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Morning Roundup - August 28th

From the Dallas Morning News, on the Secretary's committment to comprehensive immigration reform:

Homeland Security Secretary Janet Napolitano said Thursday that she was optimistic that a bipartisan immigration-policy overhaul would, at some point, get through Congress.

"This is not a new issue," she said in a meeting with The Dallas Morning News' editorial board. "It's just putting together a comprehensive package that covers the immigration issues from A to Z. ... It's a priority for both me and the president."

Napolitano expressed hope that the effort, which has bogged down in Congress in years past, would not be as contentious as it was under former President George W. Bush.

She did not say when a bill would ultimately be considered since Congress and the White House are now consumed with health care legislation. So changes to immigration policy could be further down the road, though she has had meetings with Sen. Charles Schumer, the New York Democrat expected to take the lead on the issue.

"There is a bipartisan recognition that the current law is outdated and needs to be brought up to date with our current needs," she said.

Napolitano, the former governor of Arizona, has dealt with the effects of illegal immigration for much of her career in public service.

She said an immigration bill should focus on the following:

. Developing or bolstering the penalties for employers who repeatedly hire illegal immigrants.
. Stamping out the new tactics human traffickers and money launderers are using to exploit the border.
. Developing programs that would allow seasonal workers to legally enter the country.
. Updating the visa process to allow students with capabilities the country needs to remain in the U.S.


From the Associated Press, on rebuilding efforts along the gulf coast:

As a presidential candidate, Barack Obama pledged to right the wrongs he said bogged down efforts to rebuild the Gulf Coast after Hurricane Katrina. Seven months into the job, he's earning high praise from some unlikely places.

Gov. Bobby Jindal, R-La., says Obama's team has brought a more practical and flexible approach. Many local officials offer similar reviews. Even Doug O'Dell, former President George W. Bush's recovery coordinator, says the Obama administration's "new vision" appears to be turning things around.

Not too long ago, Jindal said in a telephone interview, Louisiana governors didn't have "very many positive things" to say about the Federal Emergency Management Agency.

But Jindal said he had a lot of respect for the current FEMA chief, Craig Fugate, and his team. "There is a sense of momentum and a desire to get things done," the governor said.

Added O'Dell: "I think the results are self-evident."

The retired Marine general served what he calls a frustrating stint as Bush's recovery coordinator last year. "What people have said to me is that for whatever reason, problems that were insurmountable under previous leadership are getting resolved quickly," O'Dell said.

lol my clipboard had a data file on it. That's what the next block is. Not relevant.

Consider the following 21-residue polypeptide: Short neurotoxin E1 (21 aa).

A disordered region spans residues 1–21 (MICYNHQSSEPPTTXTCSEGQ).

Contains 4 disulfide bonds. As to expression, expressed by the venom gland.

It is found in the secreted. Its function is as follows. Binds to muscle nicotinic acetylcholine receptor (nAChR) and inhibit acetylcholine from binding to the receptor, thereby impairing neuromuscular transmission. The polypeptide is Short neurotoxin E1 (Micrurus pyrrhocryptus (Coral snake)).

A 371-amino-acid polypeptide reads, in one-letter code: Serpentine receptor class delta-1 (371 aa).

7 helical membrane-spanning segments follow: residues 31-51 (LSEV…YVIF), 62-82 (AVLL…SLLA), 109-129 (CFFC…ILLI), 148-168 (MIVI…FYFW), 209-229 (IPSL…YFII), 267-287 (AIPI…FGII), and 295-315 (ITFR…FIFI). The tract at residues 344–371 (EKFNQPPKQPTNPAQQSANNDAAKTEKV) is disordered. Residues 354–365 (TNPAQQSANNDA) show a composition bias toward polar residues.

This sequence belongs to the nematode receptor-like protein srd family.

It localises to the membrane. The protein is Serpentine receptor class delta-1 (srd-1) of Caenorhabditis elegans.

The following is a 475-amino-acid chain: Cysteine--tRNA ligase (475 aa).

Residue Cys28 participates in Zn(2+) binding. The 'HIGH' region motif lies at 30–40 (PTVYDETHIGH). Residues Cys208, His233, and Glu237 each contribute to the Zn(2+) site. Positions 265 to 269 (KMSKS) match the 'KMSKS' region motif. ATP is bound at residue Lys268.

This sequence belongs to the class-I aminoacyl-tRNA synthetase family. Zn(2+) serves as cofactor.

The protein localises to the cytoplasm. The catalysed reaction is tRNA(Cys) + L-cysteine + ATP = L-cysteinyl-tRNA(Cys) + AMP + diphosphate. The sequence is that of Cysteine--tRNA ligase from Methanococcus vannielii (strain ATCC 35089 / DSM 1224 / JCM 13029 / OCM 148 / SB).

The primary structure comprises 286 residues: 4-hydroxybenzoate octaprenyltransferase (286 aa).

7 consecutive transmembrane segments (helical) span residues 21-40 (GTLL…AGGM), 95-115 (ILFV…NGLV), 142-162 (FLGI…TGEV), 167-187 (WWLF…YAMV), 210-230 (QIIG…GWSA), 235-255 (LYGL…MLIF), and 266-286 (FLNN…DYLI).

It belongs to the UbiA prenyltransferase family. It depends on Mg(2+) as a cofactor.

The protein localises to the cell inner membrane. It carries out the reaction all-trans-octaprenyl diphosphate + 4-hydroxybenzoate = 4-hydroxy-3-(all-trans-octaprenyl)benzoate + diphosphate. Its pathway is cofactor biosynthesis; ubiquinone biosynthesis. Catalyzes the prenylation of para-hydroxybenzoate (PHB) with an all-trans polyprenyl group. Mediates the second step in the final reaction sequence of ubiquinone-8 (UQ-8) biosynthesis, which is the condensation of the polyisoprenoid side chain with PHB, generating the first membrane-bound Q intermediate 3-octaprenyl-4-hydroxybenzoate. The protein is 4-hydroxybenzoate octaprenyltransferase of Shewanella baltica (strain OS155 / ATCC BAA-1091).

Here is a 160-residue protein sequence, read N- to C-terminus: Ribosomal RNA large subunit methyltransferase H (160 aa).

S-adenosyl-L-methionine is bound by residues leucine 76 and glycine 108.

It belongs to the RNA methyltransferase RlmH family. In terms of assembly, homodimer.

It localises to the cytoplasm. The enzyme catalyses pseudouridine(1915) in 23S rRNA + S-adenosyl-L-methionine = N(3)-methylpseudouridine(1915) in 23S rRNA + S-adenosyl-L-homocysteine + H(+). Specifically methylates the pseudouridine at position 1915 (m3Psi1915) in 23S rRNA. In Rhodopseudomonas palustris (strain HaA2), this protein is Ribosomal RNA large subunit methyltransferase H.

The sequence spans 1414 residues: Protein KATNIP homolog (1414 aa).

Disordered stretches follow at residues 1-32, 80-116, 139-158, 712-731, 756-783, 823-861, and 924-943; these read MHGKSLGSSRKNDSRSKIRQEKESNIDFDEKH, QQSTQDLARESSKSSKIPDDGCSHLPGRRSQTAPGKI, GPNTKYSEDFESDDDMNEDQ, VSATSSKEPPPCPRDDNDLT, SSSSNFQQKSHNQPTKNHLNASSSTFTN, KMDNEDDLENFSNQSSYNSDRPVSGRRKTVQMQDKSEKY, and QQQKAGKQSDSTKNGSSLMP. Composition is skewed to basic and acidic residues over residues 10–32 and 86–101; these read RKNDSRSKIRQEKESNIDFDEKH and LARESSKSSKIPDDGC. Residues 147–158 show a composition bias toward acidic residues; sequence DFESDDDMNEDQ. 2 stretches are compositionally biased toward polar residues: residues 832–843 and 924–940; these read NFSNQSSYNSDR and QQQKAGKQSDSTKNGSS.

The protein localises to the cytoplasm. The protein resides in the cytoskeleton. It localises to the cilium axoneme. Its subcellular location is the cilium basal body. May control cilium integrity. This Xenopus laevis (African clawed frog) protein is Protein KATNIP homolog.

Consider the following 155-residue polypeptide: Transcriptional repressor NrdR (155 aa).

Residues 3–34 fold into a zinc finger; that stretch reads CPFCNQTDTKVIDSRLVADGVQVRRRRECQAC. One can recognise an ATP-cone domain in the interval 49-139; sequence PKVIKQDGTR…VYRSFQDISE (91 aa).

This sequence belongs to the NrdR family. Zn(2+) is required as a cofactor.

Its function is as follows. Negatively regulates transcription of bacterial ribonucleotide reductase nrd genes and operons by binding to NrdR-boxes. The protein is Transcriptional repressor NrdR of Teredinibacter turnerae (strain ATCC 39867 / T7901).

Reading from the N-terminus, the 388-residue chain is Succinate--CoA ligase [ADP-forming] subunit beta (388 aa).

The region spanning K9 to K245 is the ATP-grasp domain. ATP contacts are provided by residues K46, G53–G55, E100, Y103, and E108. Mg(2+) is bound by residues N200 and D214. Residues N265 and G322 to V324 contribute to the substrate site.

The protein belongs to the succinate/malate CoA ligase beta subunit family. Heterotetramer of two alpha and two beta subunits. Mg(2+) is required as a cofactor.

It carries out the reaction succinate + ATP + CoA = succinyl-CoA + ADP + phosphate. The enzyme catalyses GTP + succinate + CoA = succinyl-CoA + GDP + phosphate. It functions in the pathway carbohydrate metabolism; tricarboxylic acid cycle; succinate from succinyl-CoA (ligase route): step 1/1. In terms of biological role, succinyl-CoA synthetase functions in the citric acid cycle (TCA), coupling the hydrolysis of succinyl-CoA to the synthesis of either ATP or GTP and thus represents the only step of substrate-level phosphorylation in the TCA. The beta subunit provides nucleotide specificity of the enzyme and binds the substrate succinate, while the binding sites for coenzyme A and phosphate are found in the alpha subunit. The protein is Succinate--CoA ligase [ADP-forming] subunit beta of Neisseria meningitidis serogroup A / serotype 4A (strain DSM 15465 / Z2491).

"And I really hate to say that because (the top FEMA leaders) in my time there were good, hardworking, earnest men, but they were also the victims of their own bureaucracy."


From the Associated Press, on the new Fire Administrator:

Homeland Security Secretary Janet Napolitano swore in Kelvin Cochran as the nation's new Fire Administrator on Thursday and emphasized to a gathering of emergency responders efforts the government is making to help struggling fire departments.

Napolitano reminded attendees at the Fire-Rescue International Conference that the federal stimulus bill provides $210 million in Assistance to Firefighter grants for fire stations.

Congress also will waive the requirement that local governments match funds when they split an additional $210 million worth of Staffing for Adequate Fire and Emergency Response grants this year. That move will let fire departments rehire laid-off firefighters. The Department of Homeland Security plans to ask for double that amount for next year, Napolitano said.

"Cities and states are cash-strapped right now and we want to do things, to the extent we can, so that our emergency services continue our security planning continues unimpeded," she said after swearing in Cochran.


From Fire Rescue 1, on H1N1 preparedness:

Homeland Security Secretary Janet Napolitano admitted Thursday the swine flu vaccine is unlikely to be ready for the start of the next expected wave of the virus, and urged the fire service to be ready for outbreaks.

"In all likelihood, this flu will be back on our shores before any vaccine is available," she said.

Secretary Napolitano said shots to protect against the H1N1 virus should be available about mid-October.

During an address to Fire-Rescue International in Dallas, Secretary Napolitano said fire departments should begin planning for high rates of absenteeism, not only due to member sickness but from those having to stay at home to tend to children with the virus.

Secretary Napolitano urged departments to begin looking at leave and overtime policies. "Do it now, before we are in the midst of this next flu season," she said.


Public Events
10 AM CDT
USCG Sector Lake Michigan Commander Capt. Luann Barndt and Col. Vincent Quarles, Commander of the Army Corps of Engineers' Chicago District will conduct a press briefing to discuss public safety and vessel traffic issues concerning the Aquatic Nuisance Species Dispersal barrier in Romeoville, IL.
W Edgewood Dr
Under the Romeo Road Bridge adjacent to the Citgo Lamont Refinery.
Romeoville, IL
Published by the U.S. Department of Homeland Security, Washington, D.C.
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